Long story short: are there perverse incentives and an increasingly overtaxed partially dysfunctional system? Yes. Are there incentives to free ride? Yes. Is it a common property resource system? Not really. And the proposed solutions truly bear very little resemblance to privatization, very little to Centralized Regulation, and much more to the kinds of nuanced, formal and informal cultural institutions that solve problems–just as Ostrom’s work discusses.

  2. It’s another interesting initiative, and the Open Access integration puts it a step ahead of Peerage of Science, in my opinion.

    I think they’re being overly generous about the exchange rate for reviewing vs submission, I tend to think more in line with Skeeter’s 2:1 ratio (but happily discount all the crappy reviews I get for my submissions).

    And Jeremy, you shouldn’t underestimate the motivational power of good old fashioned Calvinist guilt. It’s always reminding me I should accept those nagging review requests.

    • If guilt was such a powerful motivator, there wouldn’t be any need for PubCreds.

      I assume they require only a minimal amount of reviewing/commenting for the sake of simplicity. Yes, this absolutely could come back to bite them, especially since they seem to have no mechanism to guarantee quality of reviews. Owen and I envisioned that reviews that were, in the view of the handling editor, too brief/sloppy to be useful would not earn payment. I could be wrong, but as far as I know there’s no equivalent mechanism at PeerJ.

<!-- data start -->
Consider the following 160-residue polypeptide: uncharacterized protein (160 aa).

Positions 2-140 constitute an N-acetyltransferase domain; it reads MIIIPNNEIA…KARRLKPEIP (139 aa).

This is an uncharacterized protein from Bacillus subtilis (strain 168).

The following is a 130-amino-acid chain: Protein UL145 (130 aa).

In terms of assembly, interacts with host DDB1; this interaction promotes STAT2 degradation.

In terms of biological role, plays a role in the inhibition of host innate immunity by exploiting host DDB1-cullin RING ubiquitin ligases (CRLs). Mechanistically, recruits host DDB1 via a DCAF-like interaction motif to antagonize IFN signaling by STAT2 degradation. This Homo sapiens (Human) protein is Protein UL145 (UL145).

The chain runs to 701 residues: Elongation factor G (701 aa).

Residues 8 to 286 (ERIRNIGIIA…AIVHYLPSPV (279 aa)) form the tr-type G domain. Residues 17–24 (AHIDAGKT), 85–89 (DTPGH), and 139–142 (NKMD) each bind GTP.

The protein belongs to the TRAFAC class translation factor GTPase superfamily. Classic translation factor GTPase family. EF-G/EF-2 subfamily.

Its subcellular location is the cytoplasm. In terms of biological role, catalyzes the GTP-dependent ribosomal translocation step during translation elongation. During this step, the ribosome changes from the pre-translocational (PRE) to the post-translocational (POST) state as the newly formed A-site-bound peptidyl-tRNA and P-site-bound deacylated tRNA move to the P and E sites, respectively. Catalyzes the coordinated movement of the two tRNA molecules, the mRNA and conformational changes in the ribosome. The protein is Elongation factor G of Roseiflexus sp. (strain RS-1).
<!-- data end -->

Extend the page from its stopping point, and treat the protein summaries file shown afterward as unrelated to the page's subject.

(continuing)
• An interesting thing to consider, however, is the extent to which this means something *else* in academia will fall through. The problem, of course, is that the academics’ currency is *time*. (Well, that, and actual currency.) What will we do less of in order to do (appropriately) more reviewing? The problem isn’t so much guilt’s lack of force (I’d argue), but that it is not possible to do all the things required of academics to the highest level of quality. While this might be true broadly of many jobs, I think it’s uniquely true of academia–when I was in the private sector, being excellent at making my product, and not entirely an asshole to be around, were pretty much all that were required. And I had one, maybe two “products”. I certainly had far fewer simultaneous projects (you can count as well as I how many things are on an academic’s plate at once). So while I think PubCred is a good step, it doesn’t solve the underlying problem that there are too many tasks (at least at top tier TT institutions) for any person to really excel (or even completely fulfill) responsibilities in *all* of them. Creating requirements to do more of one thing will arguably move “shirking” simply to another area… Rather than guilt not being powerful, it is perhaps just that self-preservation and (approximately) rational prioritization are at work — as well as selection and pressure. Reviewing lots of articles will not benefit most of us, tenured or untenured–the marginal benefit of reviewing one more article to strengthen your CV is low once you have a steady reviewing record. From a life history perspective, I’d argue we should be worried what the trade-offs are if people really do start reviewing more–and what we should do to change the overall constraints, rather than (only) add another axis of constraint 🙂

  3. Pingback: In praise of pre-publication peer review (because post-publication review is hopeless) | Dynamic Ecology